Forage Plot Demonstration Area

To provide maximum amounts of quality forage, it is important to include both cool and warm season grasses in a forage program. Both warm season and cool season forages will be included in the demonstration area.

Warm season plants grow primarily from June through early September. Known as C4 plants, these plants are better adapted to hot, dry weather due to the pathway used to capture carbon dioxide during photosynthesis. Cool season forages, C3 plants, use a different pathway which provides greater tolerance for cold weather, growing best in the spring and fall when soil and air temperatures are cooler.

Comparing C-3 and C-4 plants in Tennessee (generally speaking):

CharacteristicC-3 Plants (Cool Season)C-4 Plants (Warm Season)
Length of Growing Season (In Tennessee)X
Nutrient QualityX
Less water requiredX
Performs better in heatX
Performs better in cool tempsX

Fall-Winter 2023-2024

A cover crop has been planted over the entire demonstration area. The winter cover crop helps to protect the area and will also help to prevent soil erosion. Cover crops are temporary, or annual crops which serve as beneficial “place holders” until the perennial crop is planted at the proper time. Crimson clover, a legume species, was used because of the legume’s ability to capture atmospheric nitrogen and convert it to soil nitrogen. This reduces the amount of nitrogen fertilizer needed for the forages. Legume species can fix 50 to 150 pounds per acre of nitrogen!

The crimson clover was planted October 10th, but due to the drought we have been experiencing, germination was slow. Whenever a seed is placed in the ground, a race occurs. It’s interesting to see what seeds germinate first. Will it be the seed that was planted? Or will it be other seed that has been existing in the soil “seedbank” for possibly years?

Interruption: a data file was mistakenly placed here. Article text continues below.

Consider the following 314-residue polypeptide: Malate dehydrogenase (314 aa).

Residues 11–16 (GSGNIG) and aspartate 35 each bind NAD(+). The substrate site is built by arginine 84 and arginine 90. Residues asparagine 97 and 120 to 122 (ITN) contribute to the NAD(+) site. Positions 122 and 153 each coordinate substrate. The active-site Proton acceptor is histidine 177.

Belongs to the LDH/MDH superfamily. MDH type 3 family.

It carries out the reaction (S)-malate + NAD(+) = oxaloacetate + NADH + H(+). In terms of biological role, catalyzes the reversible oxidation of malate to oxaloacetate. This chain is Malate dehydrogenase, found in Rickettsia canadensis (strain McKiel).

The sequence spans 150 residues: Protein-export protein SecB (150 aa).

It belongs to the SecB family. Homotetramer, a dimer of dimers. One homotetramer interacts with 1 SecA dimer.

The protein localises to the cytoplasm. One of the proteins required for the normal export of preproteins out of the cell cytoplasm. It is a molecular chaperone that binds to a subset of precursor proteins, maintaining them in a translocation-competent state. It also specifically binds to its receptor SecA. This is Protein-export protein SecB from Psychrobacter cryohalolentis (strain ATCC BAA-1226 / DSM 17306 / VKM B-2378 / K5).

Mid-January Update:

In this particular germination race it’s apparent that in portions of the forage plot area, crimson clover lost the race. You will see several cool season annual weeds. Some of them are: hairy bittercress, purple dead nettle, common chickweed, and field madder. A perennial species you can also observe is buckhorn (or ribwort) plantain. This entire planting will be replaced in the spring with forage variety plots.

Mid-April Update:

Oh, the benefits of cover crops! Last fall crimson clover was planted and had a rather slow start due to the extremely dry conditions we were experiencing. Take another look, and you will see that eventually it rained and eventually the crimson clover germinated! We have a beautiful stand of the plant—and it has been a real pleasure to observe the pollinators taking advantage of the early spring food supply. We’ve also observed walkers (of the human kind) taking advantage of the beautiful backdrop to photograph pets and children!

Very soon we will be “terminating” this annual clover (which would have died soon, anyway) to make room for perennial warm season forages. These forages will be a living laboratory to determine nutrient value, tonnage produced, and test management strategies of various forages. 

Remember, forage crops are crops which animals eat.  The collected information will be available for all to see and provide a valuable tool to inform forage crop decisions for agricultural producers. This demonstration area provides real-time, local data to inform farmer decisions so that they can better feed livestock in their care.  The clover did its job well—providing early spring food for pollinators and contributing nitrogen to the soil.    

Stay tuned for details concerning what is planted next…..